PCR and sequencing based HLA genotyping of the MS cohort resolved to at least the 4-digit level was performed as previously described using heterozygous ambiguity resolving primers where applicable [27,28].

EBV amplification

The N- and C-terminal ends excluding the glycine-alanine rich regions of the EBNA-1 gene were amplified using semi-nested PCRs and fully automated setup utilising Biomek FX robots. EBV reference strain B95-8 was extracted from a B95-8 transformed cell line and was diluted and used as a control in each EBV PCR. All PCR reactions were performed using Roche High Fidelity Taq in 25μl reactions with forward and reverse primers at a concentration of 25pmol/μl. All primers used for amplification have been previously published and named according to the position in the reference strain B95-8 [11,45,46], as summarised below:

  1. 107754F: TCCGGGCTGCGAGTAATTGG
  2. 107881F: GTCTGCACTCCCTGTATTCA
  3. 109111F: TCATCATCATCCGGGTCTCCACCGC
  4. 108160R: GGACACCATCTCTATGTCTTGGCC
  5. 109135R: GCGGTGGAGACCCGGATGATGATGA
  6. 109459R: CCCAAGTTCCTTCGTCGGTAGTCC
  7. 109759R: CTCCATCGTCAAAGCTGCA
  8. 109869R: CTGCCCTTCCTCACCCTCAT
  9. 109970R: CAACAGCACGCATGATGTCT

For amplification of the N-terminal end the first round primer pair 107754F-109135R (PCR1) resulting in a 1381 base pair fragment (bp) was used. Detailed information about size and location of EBNA-1 PCRs with reference to the EBV strain B95-8 can be found in S1 Fig. Second round amplification was then performed using either 107881F-109135R (PCR2) or 107754F-108160R (PCR3), resulting in 1254bp or 406bp fragments respectively. C-terminal EBNA-1 PCR was performed as described previously [27]. Briefly, first round amplification with the primer pair EBV109111F-EBV109970R (PCR 4) resulted in an 859bp fragment. A semi-nested PCR was followed using the primer combination 109111F-109869R (PCR5) resulting in a final 758 base pair product. Alternatively, shorter semi-nested PCRs were performed using the primer combinations 109111F-109759R (PCR6, 648bp) and 109111F-109459R (PCR7, 348bp) respectively. In some cases PCRs with alternative primers have been performed. For an overview of primer pairs used in each PCR, nucleotide coordinates of primers within the B95-8 reference strain as well as primer melting temperatures, elongation times and product sizessee S1 Table. Successful PCR samples were purified using magnetic particles with AMPure (Beckman Coulter) on Biomek FX robots and stored at 4°C until further use.

Sanger sequencing and analysis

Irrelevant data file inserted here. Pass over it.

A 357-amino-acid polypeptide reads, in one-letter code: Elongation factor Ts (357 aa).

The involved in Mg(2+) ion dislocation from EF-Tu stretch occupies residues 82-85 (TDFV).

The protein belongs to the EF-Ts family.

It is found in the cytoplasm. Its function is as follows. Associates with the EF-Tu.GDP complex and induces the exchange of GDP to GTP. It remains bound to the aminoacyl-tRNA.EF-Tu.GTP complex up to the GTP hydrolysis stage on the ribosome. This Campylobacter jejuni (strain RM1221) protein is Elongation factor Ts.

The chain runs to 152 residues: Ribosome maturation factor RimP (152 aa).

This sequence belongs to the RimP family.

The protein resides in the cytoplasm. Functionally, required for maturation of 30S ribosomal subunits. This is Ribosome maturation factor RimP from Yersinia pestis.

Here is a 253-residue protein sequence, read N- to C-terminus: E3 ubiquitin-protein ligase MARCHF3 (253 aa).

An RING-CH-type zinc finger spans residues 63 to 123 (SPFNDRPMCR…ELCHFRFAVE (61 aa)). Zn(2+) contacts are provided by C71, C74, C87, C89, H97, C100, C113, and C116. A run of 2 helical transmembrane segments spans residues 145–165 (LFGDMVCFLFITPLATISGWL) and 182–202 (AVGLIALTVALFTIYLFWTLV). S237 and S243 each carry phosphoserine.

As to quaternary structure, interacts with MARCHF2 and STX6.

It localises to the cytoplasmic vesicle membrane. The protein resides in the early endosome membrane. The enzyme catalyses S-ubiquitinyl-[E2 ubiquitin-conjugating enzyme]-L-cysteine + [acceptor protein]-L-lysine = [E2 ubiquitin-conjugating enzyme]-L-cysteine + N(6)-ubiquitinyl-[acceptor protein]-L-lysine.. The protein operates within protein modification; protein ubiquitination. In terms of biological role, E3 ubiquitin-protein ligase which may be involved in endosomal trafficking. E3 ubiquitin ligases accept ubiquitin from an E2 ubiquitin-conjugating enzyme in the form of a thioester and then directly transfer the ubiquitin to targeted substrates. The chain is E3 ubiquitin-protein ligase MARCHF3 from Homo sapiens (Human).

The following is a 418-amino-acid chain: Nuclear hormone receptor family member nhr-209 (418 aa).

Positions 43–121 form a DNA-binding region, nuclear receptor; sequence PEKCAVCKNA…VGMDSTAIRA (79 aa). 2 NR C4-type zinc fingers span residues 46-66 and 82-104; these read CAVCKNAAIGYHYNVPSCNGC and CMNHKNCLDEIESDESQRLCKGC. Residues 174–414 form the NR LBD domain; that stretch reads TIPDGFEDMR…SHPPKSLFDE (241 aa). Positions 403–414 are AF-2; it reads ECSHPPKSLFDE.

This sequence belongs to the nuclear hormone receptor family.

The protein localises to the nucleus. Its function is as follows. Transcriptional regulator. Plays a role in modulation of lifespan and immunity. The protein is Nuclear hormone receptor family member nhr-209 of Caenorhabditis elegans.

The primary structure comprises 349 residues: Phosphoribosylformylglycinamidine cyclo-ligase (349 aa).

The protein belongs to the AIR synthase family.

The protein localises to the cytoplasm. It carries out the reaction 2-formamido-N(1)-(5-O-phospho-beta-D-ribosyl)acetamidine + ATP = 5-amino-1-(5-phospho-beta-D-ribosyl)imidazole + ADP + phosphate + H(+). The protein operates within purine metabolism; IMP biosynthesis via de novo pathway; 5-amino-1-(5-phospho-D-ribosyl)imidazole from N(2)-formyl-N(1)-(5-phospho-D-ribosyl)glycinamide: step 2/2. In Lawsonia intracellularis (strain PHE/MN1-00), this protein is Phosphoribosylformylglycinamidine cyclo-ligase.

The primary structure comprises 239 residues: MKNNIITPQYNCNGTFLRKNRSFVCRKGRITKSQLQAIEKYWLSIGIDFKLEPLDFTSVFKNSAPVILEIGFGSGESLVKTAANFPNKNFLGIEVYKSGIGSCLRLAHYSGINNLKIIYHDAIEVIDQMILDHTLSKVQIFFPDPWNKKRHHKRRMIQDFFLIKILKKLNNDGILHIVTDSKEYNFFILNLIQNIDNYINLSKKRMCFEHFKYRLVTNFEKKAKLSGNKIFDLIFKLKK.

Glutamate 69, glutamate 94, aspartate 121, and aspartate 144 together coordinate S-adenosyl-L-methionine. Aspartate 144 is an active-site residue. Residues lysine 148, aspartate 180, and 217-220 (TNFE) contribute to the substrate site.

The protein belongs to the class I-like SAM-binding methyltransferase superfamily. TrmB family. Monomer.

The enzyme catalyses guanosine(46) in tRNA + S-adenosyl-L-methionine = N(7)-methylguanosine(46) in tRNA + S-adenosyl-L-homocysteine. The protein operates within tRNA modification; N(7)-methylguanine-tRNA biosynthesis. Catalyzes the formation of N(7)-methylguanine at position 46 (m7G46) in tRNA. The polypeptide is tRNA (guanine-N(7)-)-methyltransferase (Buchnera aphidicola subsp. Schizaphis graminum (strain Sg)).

Samples were directly sequenced on an automated 96 capillary ABI 373 DNA Sequencer, followed by purification of sequencing products with magnetic particles using CleanSEQ (Beckman Coulter) on Biomek FX robots. Analysis of electropherograms was performed using the ASSIGN V4.0.1.36 software (Conexio Genomics). Threshold for mixture detection in Sanger sequencing has been established to be ~30%. For construction of the Phylogenetic tree, 53 MS sequences and reference strains B95-8, AG876, GD1 and HKNPC1 covering the majority of nucleotide positions B95-8: 109135–109815 (EBNA-1: 1186–1866) were included. Genetic distance was visualized using the Neighbour-joining method based on the p-distance model with pairwise deletion within the PHYLIP (Phylogeny Inference Package) version 3.695 [47].

454 FLX sequencing

For the 454 FLX sequencing strategy, 24 samples were pooled in a single FLX lane. 20 MS samples were selected based on successful Sanger sequencing for three epitopes of interest (EBNA-1 aa PPP: 401–416, AEG: 482–496 and MVF: 563–577). Three additional MS samples were included that displayed a band of correct size on a 1% agarose gel but were not successfully sequenced by Sanger methods. The B95-8 strain of EBV was used as a control in each EBV PCR and was also selected as a control for FLX sequencing.

First round C-terminal EBV PCRs products with the primer combination EBV109111F-EBV109970R (PCR4) were used as templates to generate shorter second round PCRs for the selected deep sequencing samples. For PCR length and location please refer to S1 Fig. This nested PCR was performed with molecular barcoded primers. These tags consisted of eleven nucleotides unique extension to the 5’ end of the second round primers EBV109111F and EBV109869R (PCR5b) resulting in 780bp amplicons. This method facilitates sample multiplexing while also increasing the ability to accurately assign reads back to the sample. Resulting PCR amplicons were pooled at equimolar ratios (3x1011 copies each) to achieve similar number of reads. Standard Library was constructed using 454 Roche Titanium Chemistry protocol. The denatured DNA library was immobilized onto beads and emulsified with the amplification reagents in a water-in-oil mixture and clonally amplified (emPCR). Following emPCR, the capture beads with bound DNA were enriched according to the 454FLX titanium manual and used for pyrosequencing on one lane of an eight lane 454 FLX sequencing run according to the 454 sequencing manual.

The reads obtained from the sequencing were separated according to the unique tags and linked back to the original samples, using the NextGENe software package from SoftGenetics, Inc (State College, PA, USA). Further analysis was performed with inhouse software.

FLX data analysis